Moreover, the Chief Justice not only failed to garner consensus in this case, but, as Greenhouse pointed out, the tone of his dissent was decidedly less-than-collegial: "It was his vehemence rather than his dissenting vote that was the surprise. This was no dry document written by a law clerk. The chief justice was spending capital and speaking in his own voice."
In interviews and public appearances, Chief Justice Roberts has set a new standard for visibility, and the portrait of the chief justice as an avatar of a new era of consensus on a divided court has gained considerable currency in articles and even books.
This case was a rude reminder that his careful self-presentation comes with a price. He is no more likely than any other justice to yield on what he regards as a matter of principle. But the raised expectation of consensus magnifies a defeat like this one: his consensus project lost as well.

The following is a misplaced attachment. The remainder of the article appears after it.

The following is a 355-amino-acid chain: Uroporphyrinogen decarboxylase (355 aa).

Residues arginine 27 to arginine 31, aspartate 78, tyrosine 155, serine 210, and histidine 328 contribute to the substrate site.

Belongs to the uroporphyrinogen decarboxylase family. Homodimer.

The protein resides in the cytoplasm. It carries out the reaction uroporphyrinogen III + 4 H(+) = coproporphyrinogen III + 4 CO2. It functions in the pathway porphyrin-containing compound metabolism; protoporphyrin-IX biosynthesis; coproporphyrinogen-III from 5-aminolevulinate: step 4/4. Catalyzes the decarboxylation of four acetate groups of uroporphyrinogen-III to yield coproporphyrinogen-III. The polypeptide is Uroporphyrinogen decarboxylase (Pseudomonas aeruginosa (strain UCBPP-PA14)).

This case was also interesting because it played t wo central conservative ideals against each other. The case was brought by Massachusetts and a number of other states, bringing to bear the issue of states’ rights. However, on the other side of the equation was the issue of standing (i.e., whether the states in this case had the right to sue). Ultimately, "[f]or Chief Justice Roberts, limiting standing was more important than deference to the states, a choice rich with implications as the Roberts court continues to reveal itself.”